47 The Ashurst Beacon was another Up Holland beauty spot. The original stone and wooden building was erected in 1701 to give early warning of possible enemy invasions: an alarm fire could be seen on a clear day by ships in the Irish Sea and by people as far away as Wales, Yorkshire and Cumberland. But the main role of Ashurst Beacon has always been for recreation. During the 1930s riders and the hounds of the Holcombe Hunt met at Ashurst Beacon. The celebrations of many royal events climaxed with the lighting of a bonfire on Ashurst Beacon; on the night of21 June 1887 Ashurst Beacon was part of a chain of beacons illuminated in honour of Queen Victoria's Golden Jubilee. At Easter and Whit holidays all routes to the Beacon were crowded with pedestrians.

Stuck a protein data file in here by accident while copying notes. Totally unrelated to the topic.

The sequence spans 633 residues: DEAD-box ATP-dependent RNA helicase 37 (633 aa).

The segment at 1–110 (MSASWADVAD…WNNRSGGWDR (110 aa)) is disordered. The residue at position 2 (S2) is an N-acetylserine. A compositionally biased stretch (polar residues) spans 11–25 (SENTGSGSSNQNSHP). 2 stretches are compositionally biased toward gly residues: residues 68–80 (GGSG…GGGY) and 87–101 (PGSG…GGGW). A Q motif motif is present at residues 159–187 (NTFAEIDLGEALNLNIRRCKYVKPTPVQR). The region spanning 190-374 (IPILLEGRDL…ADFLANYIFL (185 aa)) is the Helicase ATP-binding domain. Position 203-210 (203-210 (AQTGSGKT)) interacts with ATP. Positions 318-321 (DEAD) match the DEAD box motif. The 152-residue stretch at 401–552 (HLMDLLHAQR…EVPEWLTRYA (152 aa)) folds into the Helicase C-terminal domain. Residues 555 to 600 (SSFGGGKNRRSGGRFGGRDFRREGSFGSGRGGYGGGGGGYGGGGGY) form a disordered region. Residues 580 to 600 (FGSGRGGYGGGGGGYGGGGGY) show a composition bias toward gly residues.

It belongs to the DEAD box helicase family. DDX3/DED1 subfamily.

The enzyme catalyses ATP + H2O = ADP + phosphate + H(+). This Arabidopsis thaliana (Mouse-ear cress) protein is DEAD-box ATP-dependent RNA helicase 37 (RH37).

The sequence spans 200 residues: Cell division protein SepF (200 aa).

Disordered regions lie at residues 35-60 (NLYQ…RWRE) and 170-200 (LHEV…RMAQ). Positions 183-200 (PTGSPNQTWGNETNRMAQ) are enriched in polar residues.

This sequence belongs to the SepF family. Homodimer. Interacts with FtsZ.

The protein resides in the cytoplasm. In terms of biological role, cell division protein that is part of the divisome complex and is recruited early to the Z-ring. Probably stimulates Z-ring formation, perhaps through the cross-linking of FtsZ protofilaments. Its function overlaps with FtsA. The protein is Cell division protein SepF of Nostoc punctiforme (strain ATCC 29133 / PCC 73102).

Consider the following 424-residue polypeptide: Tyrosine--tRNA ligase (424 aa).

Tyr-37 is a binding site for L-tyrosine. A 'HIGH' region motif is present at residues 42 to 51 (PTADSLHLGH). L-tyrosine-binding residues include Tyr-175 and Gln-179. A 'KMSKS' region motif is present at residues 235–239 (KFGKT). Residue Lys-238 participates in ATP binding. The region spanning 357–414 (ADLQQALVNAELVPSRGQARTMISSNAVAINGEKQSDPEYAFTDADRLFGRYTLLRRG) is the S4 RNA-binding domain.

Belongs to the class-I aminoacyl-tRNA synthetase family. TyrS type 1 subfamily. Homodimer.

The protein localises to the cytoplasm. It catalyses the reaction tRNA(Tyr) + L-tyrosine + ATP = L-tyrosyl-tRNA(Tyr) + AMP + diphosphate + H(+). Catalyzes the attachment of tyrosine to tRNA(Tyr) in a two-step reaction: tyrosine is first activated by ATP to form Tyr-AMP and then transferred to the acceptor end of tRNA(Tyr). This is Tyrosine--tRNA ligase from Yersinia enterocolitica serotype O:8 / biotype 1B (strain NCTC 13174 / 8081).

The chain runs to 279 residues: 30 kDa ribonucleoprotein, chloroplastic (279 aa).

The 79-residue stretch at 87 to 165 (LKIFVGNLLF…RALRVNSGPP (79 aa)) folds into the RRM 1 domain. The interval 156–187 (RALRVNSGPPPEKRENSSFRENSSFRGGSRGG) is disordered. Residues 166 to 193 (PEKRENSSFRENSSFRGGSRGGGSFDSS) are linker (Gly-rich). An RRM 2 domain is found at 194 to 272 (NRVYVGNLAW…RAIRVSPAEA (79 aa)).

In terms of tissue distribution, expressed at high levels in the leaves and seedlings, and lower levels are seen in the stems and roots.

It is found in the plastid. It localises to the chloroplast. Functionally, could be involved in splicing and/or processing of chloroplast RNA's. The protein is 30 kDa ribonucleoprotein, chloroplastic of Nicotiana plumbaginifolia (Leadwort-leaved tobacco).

48 It was not always peaceful at Ashurst Beacon, In 1875, when the landlord of the Prince William Hotel threatened to eject two noisy coal miners, one of them kicked out with his iron tipped pit clogs; the landlord subsequently died and the miner was charged with manslaughter. However, most visitors to the Beacon came to appreciate its beauty In 1905 members of the Liverpool Geological Association spent a full day at the Beacon, which they found of 'great interest to the student of geology, and not without attraction to a lover of natural scenery'. During the 1920s the Prince William was the terminus for buses bringing visitors to enjoy the views from Ashurst Beacon. The route was via Hall Green and along Mill Lane with buses every 40 minutes, the last service leaving the Prince William Hotel terminus at 9.20 p.m.